(7) At its 87th session (July 1997: ACC/1997/13, paras. 48-53) CCAQ considered the report of a Working Group on Appointments of Limited Duration which had reviewed the technical, legal and human resources policy issues resulting from the increasing use of limited duration employment arrangements in the common system. The Committee welcomed the flexibility afforded by these arrangements. It was evident that the schemes introduced by the United Nations and UNDP were working well. At the same time, the Committee was aware that the introduction of flexibility had to be approached responsibly and that a number of guiding principles should be maintained for which ICSC would provide broad policy guidance. The Committee noted that under both schemes, staff were covered under the Convention on Privileges and Immunities and were also full members of the Pension Fund, thus being eligible for death and disability coverage and enjoying the same protection and most of the same treatment as other staff members. ICSC agreed in principle that appointments of limited duration arrangements within the common system were appropriate provided they did not impinge on the existence of the international civil service, endorsed principles and guidelines for the use of such arrangements, particularly that they should not be used for more than four years. All schemes should remain as pilot schemes and new ones should follow the principles and guidelines and be developed in close association with the ICSC secretariat (A/52/30, para. 249 & annex XX). The General Assembly by resolution 52/216 III C endorsed the actions of ICSC.

(8) At its nineteenth session (CEB/2010/HLCM/HR/18, paras.64-67), the HR Network fully supported the proposals presented by WFP, which led group made proposals focusing on non-staff were gaps presently existed, mainly:  1) Death Grants; 2) Education Trust Funds; 3) Provident Fund.
The definition of non-staff was problematic and a comprehensive picture was needed, especially to be able to cost the proposals, however the numbers were not expected to be very significant.

(9) At its twentieth session (CEB/2010/5, paras.58-68), HLCM expressed appreciation to the HR Network for the considerable amount of work carried out and requested the Network to undertake an in-depth analysis of the subject of “non-staff” personnel, with respect to definitions, statistics, principles and policies regarding organizations’ responsibilities and liabilities, in consultation with the Legal Network, and to subsequently develop proposals with alternative scenarios and detailed financial implications, including options for cost-sharing between the organization and the employee, in consultation with the FB Network.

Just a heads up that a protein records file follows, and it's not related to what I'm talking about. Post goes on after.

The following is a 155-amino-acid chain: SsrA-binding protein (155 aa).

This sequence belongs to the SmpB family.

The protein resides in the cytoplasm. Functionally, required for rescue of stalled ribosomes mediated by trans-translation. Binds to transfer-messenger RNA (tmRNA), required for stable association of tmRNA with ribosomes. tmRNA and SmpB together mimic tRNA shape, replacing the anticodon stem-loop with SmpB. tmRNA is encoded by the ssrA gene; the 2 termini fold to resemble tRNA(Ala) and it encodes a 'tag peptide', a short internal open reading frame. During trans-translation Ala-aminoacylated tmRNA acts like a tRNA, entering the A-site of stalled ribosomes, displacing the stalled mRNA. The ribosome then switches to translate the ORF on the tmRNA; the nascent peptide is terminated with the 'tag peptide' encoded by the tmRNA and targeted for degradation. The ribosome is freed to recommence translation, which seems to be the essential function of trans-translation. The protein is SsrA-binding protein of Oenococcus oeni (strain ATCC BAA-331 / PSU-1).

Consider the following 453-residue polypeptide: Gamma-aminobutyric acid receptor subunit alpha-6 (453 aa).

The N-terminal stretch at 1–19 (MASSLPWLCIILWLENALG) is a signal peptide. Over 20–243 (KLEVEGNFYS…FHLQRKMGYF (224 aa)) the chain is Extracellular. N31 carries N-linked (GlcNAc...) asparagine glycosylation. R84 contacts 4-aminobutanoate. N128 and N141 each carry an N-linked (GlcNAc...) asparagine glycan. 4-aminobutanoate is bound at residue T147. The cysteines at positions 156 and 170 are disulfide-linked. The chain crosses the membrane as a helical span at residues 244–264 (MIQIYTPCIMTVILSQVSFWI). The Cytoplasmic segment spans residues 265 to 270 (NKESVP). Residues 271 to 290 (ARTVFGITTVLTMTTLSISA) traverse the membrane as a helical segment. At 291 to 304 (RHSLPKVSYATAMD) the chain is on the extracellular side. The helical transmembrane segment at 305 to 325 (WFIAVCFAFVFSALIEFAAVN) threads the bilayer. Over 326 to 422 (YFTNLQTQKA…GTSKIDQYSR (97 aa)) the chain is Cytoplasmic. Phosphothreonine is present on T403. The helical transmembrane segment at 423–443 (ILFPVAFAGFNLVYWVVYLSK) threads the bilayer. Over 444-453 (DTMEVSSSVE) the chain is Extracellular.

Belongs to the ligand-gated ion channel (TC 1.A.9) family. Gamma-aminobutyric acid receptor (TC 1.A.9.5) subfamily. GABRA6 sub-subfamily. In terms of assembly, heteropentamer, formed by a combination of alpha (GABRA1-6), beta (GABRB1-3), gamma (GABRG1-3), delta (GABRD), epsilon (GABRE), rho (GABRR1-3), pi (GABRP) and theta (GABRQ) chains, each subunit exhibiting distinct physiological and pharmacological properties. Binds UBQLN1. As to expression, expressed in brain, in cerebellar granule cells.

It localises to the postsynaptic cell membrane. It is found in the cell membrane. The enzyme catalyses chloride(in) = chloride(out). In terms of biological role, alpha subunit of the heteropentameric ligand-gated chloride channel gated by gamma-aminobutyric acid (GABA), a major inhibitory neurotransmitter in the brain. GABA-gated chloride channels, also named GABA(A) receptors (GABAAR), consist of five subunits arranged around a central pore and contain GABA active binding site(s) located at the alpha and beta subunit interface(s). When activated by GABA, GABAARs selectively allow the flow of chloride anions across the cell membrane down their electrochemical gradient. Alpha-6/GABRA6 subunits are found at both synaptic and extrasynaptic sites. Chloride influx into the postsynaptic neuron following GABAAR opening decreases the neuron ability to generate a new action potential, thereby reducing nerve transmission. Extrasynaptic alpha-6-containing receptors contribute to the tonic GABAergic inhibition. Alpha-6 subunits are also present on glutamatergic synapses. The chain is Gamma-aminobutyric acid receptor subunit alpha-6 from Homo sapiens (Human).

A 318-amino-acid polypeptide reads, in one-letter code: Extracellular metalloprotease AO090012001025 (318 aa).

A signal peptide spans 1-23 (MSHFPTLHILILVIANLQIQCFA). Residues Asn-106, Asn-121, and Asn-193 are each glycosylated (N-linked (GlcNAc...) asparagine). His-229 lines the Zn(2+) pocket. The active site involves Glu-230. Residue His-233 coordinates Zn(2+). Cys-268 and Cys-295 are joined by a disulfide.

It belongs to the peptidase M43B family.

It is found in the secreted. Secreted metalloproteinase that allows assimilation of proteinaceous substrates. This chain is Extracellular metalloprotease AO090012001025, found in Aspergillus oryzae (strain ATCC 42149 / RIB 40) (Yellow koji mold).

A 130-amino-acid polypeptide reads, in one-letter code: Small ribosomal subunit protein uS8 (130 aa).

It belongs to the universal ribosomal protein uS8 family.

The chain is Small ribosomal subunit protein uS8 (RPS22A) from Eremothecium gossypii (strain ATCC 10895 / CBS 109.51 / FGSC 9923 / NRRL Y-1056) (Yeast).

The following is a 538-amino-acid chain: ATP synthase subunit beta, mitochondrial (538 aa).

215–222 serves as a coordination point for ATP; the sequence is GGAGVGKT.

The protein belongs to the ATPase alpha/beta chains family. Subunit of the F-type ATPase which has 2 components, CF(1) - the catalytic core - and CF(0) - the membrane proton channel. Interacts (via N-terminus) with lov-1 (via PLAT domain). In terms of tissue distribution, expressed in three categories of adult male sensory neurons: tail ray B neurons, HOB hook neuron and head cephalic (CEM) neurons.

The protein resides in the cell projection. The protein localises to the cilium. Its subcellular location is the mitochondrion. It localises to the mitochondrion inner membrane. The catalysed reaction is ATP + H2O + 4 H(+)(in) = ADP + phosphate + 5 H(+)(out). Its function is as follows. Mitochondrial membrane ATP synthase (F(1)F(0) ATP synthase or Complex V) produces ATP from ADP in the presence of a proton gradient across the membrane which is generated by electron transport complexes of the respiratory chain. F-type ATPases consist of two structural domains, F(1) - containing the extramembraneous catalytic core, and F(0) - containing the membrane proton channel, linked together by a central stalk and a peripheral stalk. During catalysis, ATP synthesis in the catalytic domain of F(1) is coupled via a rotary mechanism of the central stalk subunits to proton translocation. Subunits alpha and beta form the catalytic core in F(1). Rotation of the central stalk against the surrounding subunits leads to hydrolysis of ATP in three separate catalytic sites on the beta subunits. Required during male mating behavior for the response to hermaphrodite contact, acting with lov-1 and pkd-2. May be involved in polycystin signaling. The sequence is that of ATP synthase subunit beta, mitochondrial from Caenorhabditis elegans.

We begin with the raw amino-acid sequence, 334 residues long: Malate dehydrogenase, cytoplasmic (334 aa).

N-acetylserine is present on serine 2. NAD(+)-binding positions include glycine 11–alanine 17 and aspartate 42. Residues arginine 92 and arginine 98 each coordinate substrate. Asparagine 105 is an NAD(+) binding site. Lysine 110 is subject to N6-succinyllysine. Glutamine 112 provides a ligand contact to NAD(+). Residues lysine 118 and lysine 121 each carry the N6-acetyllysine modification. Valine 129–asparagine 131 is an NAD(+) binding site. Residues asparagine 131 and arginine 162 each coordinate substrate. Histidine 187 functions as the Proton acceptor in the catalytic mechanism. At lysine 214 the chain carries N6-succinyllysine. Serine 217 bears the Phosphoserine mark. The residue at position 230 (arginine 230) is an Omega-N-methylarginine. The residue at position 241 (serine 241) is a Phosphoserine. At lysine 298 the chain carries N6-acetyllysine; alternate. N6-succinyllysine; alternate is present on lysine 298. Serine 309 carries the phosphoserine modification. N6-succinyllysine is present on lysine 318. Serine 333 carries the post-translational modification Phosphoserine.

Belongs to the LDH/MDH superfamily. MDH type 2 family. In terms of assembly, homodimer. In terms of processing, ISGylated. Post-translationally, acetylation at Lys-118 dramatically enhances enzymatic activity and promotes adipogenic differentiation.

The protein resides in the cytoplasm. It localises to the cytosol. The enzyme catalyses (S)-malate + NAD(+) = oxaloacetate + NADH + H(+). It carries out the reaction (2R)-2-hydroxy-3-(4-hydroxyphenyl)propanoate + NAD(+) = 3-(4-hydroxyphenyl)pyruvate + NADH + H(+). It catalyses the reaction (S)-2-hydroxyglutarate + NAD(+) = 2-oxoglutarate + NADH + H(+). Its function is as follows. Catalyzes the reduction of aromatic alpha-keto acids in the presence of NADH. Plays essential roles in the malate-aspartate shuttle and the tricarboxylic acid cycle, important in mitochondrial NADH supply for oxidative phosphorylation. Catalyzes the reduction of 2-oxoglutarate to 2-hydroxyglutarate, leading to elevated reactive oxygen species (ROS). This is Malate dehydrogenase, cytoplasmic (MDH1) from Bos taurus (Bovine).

(10) At its 21th session in Paris (CEB/2011/3, paras. 72-86), HLCM expressed its full support for an in-depth analysis on “non-staff” personnel and endorsed the Terms of Reference developed by the Network to carry out such an analysis, underlining that flexibility in employment modalities remained a necessity.  It also recommended that, when collecting information from organizations, interviews with non-staff personnel should also be foreseen.

(11) At its twenty third session in September 2011 (CEB/2011/HLCM/HR/23, paras. 9-10), the HR Network identified those recommendations, which required priority attention to be submitted to HLCM for initial review and further guidance.  These were:

Recommendation 4: Organizations may wish to clearly stipulate in their policies and procedures as well as in the contracts of non-staff employees, the conditions of service, as well as making a clear reference that such contracts are not governed by the Staff Regulations and Rules nor do they give rise to a conversion to contracts governed by the SRRs;

Recommendation 5: Managers (particularly at the field level) should ensure that they follow all the guidelines provided in the policies and procedures of the organization on who should issue and sign such national execution type of contracts, as well as immediately invoking the corresponding privileges and immunities when confronted with legal actions by national courts;

Recommendation 15: Organizations should ensure an ongoing dialogue with focus groups of non-staff employees on their conditions of service, particularly those who perceive themselves as performing regular staff type of functions and who have maintained a long term relationship with the organization;

Recommendation 1: While the efforts undertaken by organizations to produce this data are recognized and fully appreciated, organizations should ensure that in designing their information management systems they should include user-friendly tools in their workforce planning, monitoring and reporting modules, covering all type of non-staff employees.  This will assist organizations in improving their effectiveness in their future workforce planning and monitoring functions.